Jottings By An Employer's Lawyer

Saturday, November 14, 2009

A 5th Circuit Nugget for Assault Claims


Of all the so called employment law torts, one of the most simple and sometimes most difficult to deal with on summary judgment is assault. I once had a case where we were able to get several causes of action dismissed on summary judgment, but not sexual harassment and an assault claim against an executive arising out of a conference call that was being conducted by the plaintiff and the executive over a speaker phone. Fortunately at trial we were able to prevail on all claims.

But if I had that case again today, I would have at least some good support for why the assault claim should never have gone to trial.

At the end of a First Amendment case brought by a professor who has been suspended from teaching duties (but was still being paid), the 5th Circuit affirmed summary judgment on his assault claim in the following paragraph:
This leaves only DePree’s assault claim against Appellee Niroomand. Under Mississippi law, assault occurs where a person “(a) . . . acts intending to cause a harmful or offensive contact with the person of the other or a third person, or an imminent apprehension of such a contact, and (b) the other is thereby put in such imminent apprehension.” [cite omitted] According to DePree, Niroomand “aggressively walk[ed] toward [DePree], yelling at [him], repeatedly referring to [him] as a ‘son-of-abitch,’ and shaking papers in his face creat[ing] an apprehension in [DePree] of an imminent harmful or offensive contact.” Appellee Niroomand contends that DePree’s apprehension was not reasonable. We agree. Taken in context, these statements and actions could not create a reasonable apprehension of imminent, harmful contact. DePree and Niroomand had squared off in similar past confrontations without offensive contact. Nothing in the current claim suggests DePree could have reasonably feared Niroomand just because he cursed and rattled papers in DePree’s face. No triable fact issue of an assault arose here.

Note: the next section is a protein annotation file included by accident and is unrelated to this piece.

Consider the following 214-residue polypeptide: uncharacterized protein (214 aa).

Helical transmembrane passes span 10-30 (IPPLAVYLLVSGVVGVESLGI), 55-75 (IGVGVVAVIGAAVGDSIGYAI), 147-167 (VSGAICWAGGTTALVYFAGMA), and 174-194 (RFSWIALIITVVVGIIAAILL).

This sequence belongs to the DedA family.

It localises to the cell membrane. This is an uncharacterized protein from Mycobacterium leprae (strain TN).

DePree v. Saunders (5th Cir. 11/13/09). [pdf]

At some point, that is going to be a handy reference.




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